A Twitter account linked to al Qaeda in the Arabian Peninsula released a series of tweets today eulogizing a fallen Saudi fighter killed in clashes between AQAP and the Houthi Shi’ite rebels in northern Yemen.
The Twitter eulogy, or honorific biography, gives the fighter’s name as Mohammad Omar Hejeil al Si’ri, also known by his nom de guerre, “Shaddad al Sharouri.” Al Si’ri, a father of two, was allegedly born in 1982 in Sharurah, a town in the southern Saudi province of Najran that straddles the border with Yemen. His biography claims that al Si’ri used to be employed in the security services at the Saudi royal palace in Riyadh and “then Allah blessed him and he was separated from work.” Al Si’ri then spent a period of time traveling between different countries looking for work.
His biography continues with al Si’ri’s detention, for reasons that are not mentioned, in a Saudi prison in Abha in 2008. As is commonly noted in the biographies of terrorists, during his time in prison al Si’ri reportedly “learned, benefited, and worked hard to memorize the Qur’an, and studied the Shar’iah sciences available to him.” Additionally, the Twitter biography claims that al Si’ri was tortured while in prison but that it “only increased his steadfastness and determination to support the religion.”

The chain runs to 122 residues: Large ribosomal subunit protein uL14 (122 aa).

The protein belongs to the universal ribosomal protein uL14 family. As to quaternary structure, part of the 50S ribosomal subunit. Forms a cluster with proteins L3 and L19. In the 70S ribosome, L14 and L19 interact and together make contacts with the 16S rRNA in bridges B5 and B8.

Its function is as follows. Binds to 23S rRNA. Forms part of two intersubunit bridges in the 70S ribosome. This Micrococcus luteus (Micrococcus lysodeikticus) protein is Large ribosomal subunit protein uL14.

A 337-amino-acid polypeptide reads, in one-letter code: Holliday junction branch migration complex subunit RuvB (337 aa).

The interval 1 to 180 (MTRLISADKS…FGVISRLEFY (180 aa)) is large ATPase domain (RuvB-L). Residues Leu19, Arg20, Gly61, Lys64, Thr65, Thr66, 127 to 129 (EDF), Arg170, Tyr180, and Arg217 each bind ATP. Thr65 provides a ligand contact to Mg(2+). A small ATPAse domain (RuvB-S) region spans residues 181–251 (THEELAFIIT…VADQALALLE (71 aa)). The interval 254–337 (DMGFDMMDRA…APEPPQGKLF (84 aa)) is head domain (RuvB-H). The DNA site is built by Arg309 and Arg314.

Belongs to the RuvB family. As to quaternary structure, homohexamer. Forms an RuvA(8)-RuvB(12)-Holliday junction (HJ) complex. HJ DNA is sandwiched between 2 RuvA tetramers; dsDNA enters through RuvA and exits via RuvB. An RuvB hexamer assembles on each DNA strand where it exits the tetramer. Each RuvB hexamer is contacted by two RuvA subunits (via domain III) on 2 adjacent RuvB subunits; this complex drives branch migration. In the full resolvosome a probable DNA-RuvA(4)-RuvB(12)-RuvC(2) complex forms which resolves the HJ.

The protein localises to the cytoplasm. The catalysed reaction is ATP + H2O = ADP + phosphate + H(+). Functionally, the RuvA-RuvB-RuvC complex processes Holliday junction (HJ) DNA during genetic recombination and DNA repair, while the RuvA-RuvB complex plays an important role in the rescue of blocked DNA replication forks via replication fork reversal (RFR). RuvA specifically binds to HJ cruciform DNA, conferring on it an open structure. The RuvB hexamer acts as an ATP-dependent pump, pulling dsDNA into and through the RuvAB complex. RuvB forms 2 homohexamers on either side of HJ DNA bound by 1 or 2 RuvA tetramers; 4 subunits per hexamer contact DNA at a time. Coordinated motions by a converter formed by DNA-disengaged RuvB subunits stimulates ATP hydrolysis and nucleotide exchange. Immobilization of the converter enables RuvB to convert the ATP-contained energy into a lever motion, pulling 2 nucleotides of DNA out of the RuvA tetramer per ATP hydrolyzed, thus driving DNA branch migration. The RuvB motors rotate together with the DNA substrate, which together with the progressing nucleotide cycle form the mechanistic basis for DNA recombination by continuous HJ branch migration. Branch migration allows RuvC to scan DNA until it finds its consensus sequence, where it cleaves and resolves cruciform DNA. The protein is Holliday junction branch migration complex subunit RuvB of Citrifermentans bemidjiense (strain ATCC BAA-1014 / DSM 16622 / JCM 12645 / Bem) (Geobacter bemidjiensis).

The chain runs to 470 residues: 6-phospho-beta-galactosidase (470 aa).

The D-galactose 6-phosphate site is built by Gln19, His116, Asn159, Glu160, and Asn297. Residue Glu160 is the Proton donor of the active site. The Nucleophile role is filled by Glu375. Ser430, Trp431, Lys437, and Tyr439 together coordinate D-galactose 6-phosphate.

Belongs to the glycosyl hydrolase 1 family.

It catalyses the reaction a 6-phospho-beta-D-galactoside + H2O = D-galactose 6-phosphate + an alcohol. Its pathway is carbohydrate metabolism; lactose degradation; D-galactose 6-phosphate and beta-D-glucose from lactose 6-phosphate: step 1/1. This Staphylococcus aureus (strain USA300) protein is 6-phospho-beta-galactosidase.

Only two weeks following al Si’ri’s eventual release from prison in 2012, he traveled to Yemen to join AQAP. The biography speaks of al Si’ri’s complete devotion to his religion and to jihad, explaining that he left Saudi Arabia for Yemen before “seeing his son Azzam reach nine years of age.” In fact, the biography claims that al Si’ri had only seen his son once in his life.
AQAP’s eulogy describes al Si’ri as “courageous, intrepid, generous, and noble” and notes that he would routinely make the other fighters happy by sharing jokes with them. Al Si’ri’s biography ends with his death in battle, fighting to “rescue the Sunnis in Sa’adah, in the area of Kitaf.”
Al Si’ri’s biography underscores the Saudi connection with AQAP, as the group was formed in 2009 by way of a merger between the Saudi and Yemeni branches of al Qaeda. Al Si’ri is also not the only Saudi AQAP member who allegedly worked in the Saudi royal security services. Sa’id al Shihri, a former AQAP deputy killed in a US drone strike in late 2012 or early 2013, served for a time as a member of the Saudi Royal Guard Regiment entrusted with protecting then Crown Prince Abdallah bin Abdul ‘Aziz.